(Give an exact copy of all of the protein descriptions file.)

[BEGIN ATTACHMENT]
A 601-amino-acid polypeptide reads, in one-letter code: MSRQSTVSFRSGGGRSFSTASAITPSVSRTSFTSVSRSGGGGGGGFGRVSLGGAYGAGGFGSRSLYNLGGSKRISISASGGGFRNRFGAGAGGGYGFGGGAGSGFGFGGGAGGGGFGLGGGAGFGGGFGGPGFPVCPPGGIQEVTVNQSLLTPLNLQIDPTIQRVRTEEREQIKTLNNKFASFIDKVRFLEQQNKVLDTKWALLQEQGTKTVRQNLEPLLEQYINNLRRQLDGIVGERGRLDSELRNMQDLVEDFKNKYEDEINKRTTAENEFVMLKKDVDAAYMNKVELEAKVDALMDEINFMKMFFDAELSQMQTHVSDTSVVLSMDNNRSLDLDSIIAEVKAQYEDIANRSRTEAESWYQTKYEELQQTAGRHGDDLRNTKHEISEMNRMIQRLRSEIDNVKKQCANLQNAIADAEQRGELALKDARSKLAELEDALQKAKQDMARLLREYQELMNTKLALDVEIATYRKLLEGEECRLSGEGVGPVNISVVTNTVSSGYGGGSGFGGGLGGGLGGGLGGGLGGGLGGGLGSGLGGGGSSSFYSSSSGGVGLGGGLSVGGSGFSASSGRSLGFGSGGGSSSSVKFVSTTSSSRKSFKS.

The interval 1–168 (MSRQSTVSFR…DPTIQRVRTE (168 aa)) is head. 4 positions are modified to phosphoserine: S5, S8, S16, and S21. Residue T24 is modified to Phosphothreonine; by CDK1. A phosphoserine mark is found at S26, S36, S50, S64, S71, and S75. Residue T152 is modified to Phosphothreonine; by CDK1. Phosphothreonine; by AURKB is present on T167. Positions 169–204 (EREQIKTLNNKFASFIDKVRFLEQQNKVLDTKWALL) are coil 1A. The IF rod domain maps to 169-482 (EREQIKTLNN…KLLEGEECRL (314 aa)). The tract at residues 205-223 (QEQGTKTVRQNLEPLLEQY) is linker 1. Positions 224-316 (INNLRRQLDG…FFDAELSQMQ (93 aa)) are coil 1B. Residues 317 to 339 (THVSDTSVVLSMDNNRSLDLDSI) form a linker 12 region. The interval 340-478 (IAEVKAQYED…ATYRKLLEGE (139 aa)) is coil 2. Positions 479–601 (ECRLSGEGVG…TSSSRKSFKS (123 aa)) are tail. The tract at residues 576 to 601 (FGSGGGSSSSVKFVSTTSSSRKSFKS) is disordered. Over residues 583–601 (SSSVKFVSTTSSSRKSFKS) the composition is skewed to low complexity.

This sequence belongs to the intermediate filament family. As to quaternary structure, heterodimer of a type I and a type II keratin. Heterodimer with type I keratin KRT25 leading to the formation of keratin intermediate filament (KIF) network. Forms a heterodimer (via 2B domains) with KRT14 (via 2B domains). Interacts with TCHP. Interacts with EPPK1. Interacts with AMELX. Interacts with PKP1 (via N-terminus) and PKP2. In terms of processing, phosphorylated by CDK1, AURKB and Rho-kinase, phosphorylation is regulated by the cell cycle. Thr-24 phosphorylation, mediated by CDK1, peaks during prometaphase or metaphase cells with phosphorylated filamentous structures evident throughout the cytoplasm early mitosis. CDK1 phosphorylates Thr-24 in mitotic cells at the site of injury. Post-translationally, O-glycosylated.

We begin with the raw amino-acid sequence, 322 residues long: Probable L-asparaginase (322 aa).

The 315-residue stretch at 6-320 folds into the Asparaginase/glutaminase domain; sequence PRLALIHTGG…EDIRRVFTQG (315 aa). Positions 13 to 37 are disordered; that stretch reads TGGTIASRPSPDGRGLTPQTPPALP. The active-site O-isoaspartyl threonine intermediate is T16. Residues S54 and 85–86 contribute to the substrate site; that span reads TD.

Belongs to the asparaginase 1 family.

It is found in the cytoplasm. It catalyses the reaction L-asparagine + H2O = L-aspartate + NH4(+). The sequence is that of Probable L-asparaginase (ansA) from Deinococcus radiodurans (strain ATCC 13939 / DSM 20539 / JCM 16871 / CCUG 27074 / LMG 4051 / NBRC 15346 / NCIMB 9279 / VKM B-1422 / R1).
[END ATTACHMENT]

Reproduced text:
A 601-amino-acid polypeptide reads, in one-letter code: MSRQSTVSFRSGGGRSFSTASAITPSVSRTSFTSVSRSGGGGGGGFGRVSLGGAYGAGGFGSRSLYNLGGSKRISISASGGGFRNRFGAGAGGGYGFGGGAGSGFGFGGGAGGGGFGLGGGAGFGGGFGGPGFPVCPPGGIQEVTVNQSLLTPLNLQIDPTIQRVRTEEREQIKTLNNKFASFIDKVRFLEQQNKVLDTKWALLQEQGTKTVRQNLEPLLEQYINNLRRQLDGIVGERGRLDSELRNMQDLVEDFKNKYEDEINKRTTAENEFVMLKKDVDAAYMNKVELEAKVDALMDEINFMKMFFDAELSQMQTHVSDTSVVLSMDNNRSLDLDSIIAEVKAQYEDIANRSRTEAESWYQTKYEELQQTAGRHGDDLRNTKHEISEMNRMIQRLRSEIDNVKKQCANLQNAIADAEQRGELALKDARSKLAELEDALQKAKQDMARLLREYQELMNTKLALDVEIATYRKLLEGEECRLSGEGVGPVNISVVTNTVSSGYGGGSGFGGGLGGGLGGGLGGGLGGGLGGGLGSGLGGGGSSSFYSSSSGGVGLGGGLSVGGSGFSASSGRSLGFGSGGGSSSSVKFVSTTSSSRKSFKS.

The interval 1–168 (MSRQSTVSFR…DPTIQRVRTE (168 aa)) is head. 4 positions are modified to phosphoserine: S5, S8, S16, and S21. Residue T24 is modified to Phosphothreonine; by CDK1. A phosphoserine mark is found at S26, S36, S50, S64, S71, and S75. Residue T152 is modified to Phosphothreonine; by CDK1. Phosphothreonine; by AURKB is present on T167. Positions 169–204 (EREQIKTLNNKFASFIDKVRFLEQQNKVLDTKWALL) are coil 1A. The IF rod domain maps to 169-482 (EREQIKTLNN…KLLEGEECRL (314 aa)). The tract at residues 205-223 (QEQGTKTVRQNLEPLLEQY) is linker 1. Positions 224-316 (INNLRRQLDG…FFDAELSQMQ (93 aa)) are coil 1B. Residues 317 to 339 (THVSDTSVVLSMDNNRSLDLDSI) form a linker 12 region. The interval 340-478 (IAEVKAQYED…ATYRKLLEGE (139 aa)) is coil 2. Positions 479–601 (ECRLSGEGVG…TSSSRKSFKS (123 aa)) are tail. The tract at residues 576 to 601 (FGSGGGSSSSVKFVSTTSSSRKSFKS) is disordered. Over residues 583–601 (SSSVKFVSTTSSSRKSFKS) the composition is skewed to low complexity.

This sequence belongs to the intermediate filament family. As to quaternary structure, heterodimer of a type I and a type II keratin. Heterodimer with type I keratin KRT25 leading to the formation of keratin intermediate filament (KIF) network. Forms a heterodimer (via 2B domains) with KRT14 (via 2B domains). Interacts with TCHP. Interacts with EPPK1. Interacts with AMELX. Interacts with PKP1 (via N-terminus) and PKP2. In terms of processing, phosphorylated by CDK1, AURKB and Rho-kinase, phosphorylation is regulated by the cell cycle. Thr-24 phosphorylation, mediated by CDK1, peaks during prometaphase or metaphase cells with phosphorylated filamentous structures evident throughout the cytoplasm early mitosis. CDK1 phosphorylates Thr-24 in mitotic cells at the site of injury. Post-translationally, O-glycosylated.

We begin with the raw amino-acid sequence, 322 residues long: Probable L-asparaginase (322 aa).

The 315-residue stretch at 6-320 folds into the Asparaginase/glutaminase domain; sequence PRLALIHTGG…EDIRRVFTQG (315 aa). Positions 13 to 37 are disordered; that stretch reads TGGTIASRPSPDGRGLTPQTPPALP. The active-site O-isoaspartyl threonine intermediate is T16. Residues S54 and 85–86 contribute to the substrate site; that span reads TD.

Belongs to the asparaginase 1 family.

It is found in the cytoplasm. It catalyses the reaction L-asparagine + H2O = L-aspartate + NH4(+). The sequence is that of Probable L-asparaginase (ansA) from Deinococcus radiodurans (strain ATCC 13939 / DSM 20539 / JCM 16871 / CCUG 27074 / LMG 4051 / NBRC 15346 / NCIMB 9279 / VKM B-1422 / R1).